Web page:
4.2. The full tax refund

If a Chargeable Company pays its shareholders a dividend from profit derived from a Participating Holding, these shareholders have a right to claim from the local Inland Revenue Department[xvii] a full tax refund of the tax paid[xviii] by the company on these profits.[xix]

The possibility of making a successful claim for a full tax refund assumes that the conditions in Points 4.2.1 belowand 4.2.2 beloware satisfied.

4.2.1.     What is a Participating Holding?

A Participating Holding refers to the holding of shares by a Chargeable Company in another company which is not resident or domiciled in Malta, hereafter referred to as ‘Foreign Company’, which holding:-[xx]

1.     represents 5% or more of the equity shares of the Foreign Company;

2.     gives the Chargeable Company an entitlement to call for and acquire the entire balance of the equity shares in the Foreign Company;

3.     gives the Chargeable Company the right of first refusal in the event of the proposed disposal, redemption or cancellation of all the equity shares in the Foreign Company;

4.     entitles the Chargeable Company to sit or appoint a person to sit on the Board of Directors of the Foreign Company;

5.     represents an investment of a minimum of €1,164,000 (or an equivalent in another currency) which is held for an uninterrupted period of not less than 183 days;

OR

6.     has been acquired to further the Chargeable Company’s own business and but is not held as trading stock for the purpose of trade.

4.2.2.     Anti-abuse provisions

The availability of the full tax refund (Point 4.2 above) and the Participation Exemption (Point 4.3 above) rests on the Foreign Company satisfying any of the conditions below:

  1. it is domiciled or resident of one of the 27 EU member states;
  2. it pays tax in any foreign territory of at least 15%;
  3.  
  4. less than 50% of the Foreign Company’s income is derived from passive interest or royalties.[xxi]

Where none of the above 3 conditions are satisfied, the Participation Exemption may still apply if the Participating Holding of the Chargeable Company:

  1. does not represent a portfolio investment;

AND

  1. the Foreign Company or its passive interest or royalties have been subject to tax at a rate which is not less than 5%.[xxii]

4.3. The 6/7ths tax refund

Income which arises from the trade of a Chargeable Company is considered to form part of a company’s chargeable income (for it does not enjoy an exemption from taxation) and is therefore taxed at the CIT rate of 35% in terms of Point 4 above.[xxiii]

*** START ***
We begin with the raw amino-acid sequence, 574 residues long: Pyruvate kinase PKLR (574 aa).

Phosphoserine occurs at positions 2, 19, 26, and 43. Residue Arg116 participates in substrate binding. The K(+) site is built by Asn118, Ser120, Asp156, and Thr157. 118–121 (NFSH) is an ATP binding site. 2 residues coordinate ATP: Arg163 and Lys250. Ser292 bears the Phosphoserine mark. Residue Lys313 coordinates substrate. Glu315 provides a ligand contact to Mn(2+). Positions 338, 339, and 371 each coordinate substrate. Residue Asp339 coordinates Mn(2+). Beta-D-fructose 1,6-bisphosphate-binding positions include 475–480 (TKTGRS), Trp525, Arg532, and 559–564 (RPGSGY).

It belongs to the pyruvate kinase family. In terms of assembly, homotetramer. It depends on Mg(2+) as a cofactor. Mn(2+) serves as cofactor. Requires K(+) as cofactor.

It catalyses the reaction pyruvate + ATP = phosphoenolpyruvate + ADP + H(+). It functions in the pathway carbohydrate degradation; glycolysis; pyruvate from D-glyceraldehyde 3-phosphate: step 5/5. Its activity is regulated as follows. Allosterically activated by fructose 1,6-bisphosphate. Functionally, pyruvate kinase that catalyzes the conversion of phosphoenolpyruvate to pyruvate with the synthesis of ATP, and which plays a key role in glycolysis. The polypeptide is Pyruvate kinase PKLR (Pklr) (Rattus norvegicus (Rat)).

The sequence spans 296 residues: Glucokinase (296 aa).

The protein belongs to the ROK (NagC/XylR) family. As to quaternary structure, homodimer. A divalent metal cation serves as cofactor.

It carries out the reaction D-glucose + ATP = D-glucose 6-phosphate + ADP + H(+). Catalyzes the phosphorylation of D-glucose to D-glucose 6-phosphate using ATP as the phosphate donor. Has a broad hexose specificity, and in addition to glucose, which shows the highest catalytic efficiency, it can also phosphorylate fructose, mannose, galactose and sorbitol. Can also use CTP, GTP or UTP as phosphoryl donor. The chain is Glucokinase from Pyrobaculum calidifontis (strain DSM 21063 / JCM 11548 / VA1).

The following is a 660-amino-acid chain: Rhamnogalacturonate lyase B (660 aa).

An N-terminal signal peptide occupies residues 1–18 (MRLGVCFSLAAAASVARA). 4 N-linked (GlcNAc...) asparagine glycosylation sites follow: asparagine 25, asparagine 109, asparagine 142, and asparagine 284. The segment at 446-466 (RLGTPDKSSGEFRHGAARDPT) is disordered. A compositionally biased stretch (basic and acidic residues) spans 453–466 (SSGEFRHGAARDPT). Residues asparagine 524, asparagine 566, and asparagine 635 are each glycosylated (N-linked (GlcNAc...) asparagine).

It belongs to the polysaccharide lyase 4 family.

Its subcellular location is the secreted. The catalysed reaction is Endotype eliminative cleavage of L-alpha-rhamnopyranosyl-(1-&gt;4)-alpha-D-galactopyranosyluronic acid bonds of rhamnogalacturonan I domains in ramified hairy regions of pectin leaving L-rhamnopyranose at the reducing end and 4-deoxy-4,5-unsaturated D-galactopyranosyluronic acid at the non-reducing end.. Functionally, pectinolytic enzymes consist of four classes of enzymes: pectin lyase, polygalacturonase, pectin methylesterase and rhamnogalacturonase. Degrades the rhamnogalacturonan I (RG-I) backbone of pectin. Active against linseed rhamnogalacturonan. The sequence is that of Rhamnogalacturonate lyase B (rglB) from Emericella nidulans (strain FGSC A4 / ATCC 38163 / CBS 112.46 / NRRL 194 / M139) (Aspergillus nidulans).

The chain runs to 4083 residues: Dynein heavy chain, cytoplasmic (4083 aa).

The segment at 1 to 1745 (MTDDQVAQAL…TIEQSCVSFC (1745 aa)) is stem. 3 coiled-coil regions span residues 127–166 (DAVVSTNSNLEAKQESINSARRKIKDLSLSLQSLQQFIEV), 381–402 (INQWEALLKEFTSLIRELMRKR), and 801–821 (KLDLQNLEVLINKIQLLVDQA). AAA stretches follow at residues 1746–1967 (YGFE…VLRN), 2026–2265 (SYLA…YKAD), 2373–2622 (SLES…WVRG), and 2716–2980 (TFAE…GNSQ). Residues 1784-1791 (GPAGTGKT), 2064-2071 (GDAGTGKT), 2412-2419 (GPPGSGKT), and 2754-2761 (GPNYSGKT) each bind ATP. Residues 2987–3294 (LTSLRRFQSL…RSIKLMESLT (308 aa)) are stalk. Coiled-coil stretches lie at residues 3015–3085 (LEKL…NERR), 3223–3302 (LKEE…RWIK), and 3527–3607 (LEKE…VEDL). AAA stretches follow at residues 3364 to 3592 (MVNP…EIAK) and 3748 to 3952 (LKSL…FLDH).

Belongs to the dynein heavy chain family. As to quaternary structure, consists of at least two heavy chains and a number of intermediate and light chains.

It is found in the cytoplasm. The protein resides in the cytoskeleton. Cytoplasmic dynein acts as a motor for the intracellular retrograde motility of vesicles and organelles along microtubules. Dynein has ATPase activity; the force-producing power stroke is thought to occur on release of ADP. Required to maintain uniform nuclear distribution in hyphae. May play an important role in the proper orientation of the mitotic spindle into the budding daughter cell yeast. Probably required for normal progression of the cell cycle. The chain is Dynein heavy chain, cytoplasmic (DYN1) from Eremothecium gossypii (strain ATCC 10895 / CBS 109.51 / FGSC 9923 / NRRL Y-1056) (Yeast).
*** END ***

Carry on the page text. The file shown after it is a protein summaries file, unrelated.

If a Chargeable Company pays a dividend to its registered shareholders from profit of trading income[xxiv] these shareholders are entitled to claim from the local IRD a 6/7ths refund in their favour of the CIT paid by the Chargeable Company in question.[xxv]

4.4. The 5/7ths refund

Income which is derived by a Chargeable Company from Passive Interest or Royalties[xxvi] is considered to form part of its chargeable income and is consequently also taxed at the CIT rate of 35% in terms of Point 4 above.[xxvii]

However, if a Chargeable Company pays a dividend to its registered shareholders from profit derived from this income, the shareholders are entitled to claim from the IRD a 5/7ths refund in their favour of the CIT paid by the Chargeable Company in question.[xxviii]

A refund of 5/7ths of the CIT paid by a Chargeable Company is also available to the said company’s shareholders in receipt of a dividend paid out of profits received from of a Participating Holding which does not satisfy the Anti-abuse provisions in Point 4.2.2 above.

The CIT refunds due in terms of Points 4.2, 4.3, and 4.4above are considered to be debts of the Commissioner for Revenue which should be paid within 14 days from when the refund is due. [xxix]  The right to a CIT refund in terms of the above is contingent on all procedural requirements having been completed in full and according to law.[xxx]

4.5. The 2/3rds refund

The right to claim the above CIT refunds does not arise if the Chargeable Company has claimed relief from double taxation on the profits from which the dividend was declared.[xxxi]

Instead the shareholders receiving a dividend from these profits and allocated to the Malta Taxed Account[xxxii] may claim a 2/3rds refund of the Malta tax paid by the Chargeable Company which has claimed double taxation relief.[xxxiii]

5.   The ‘Full Imputation System’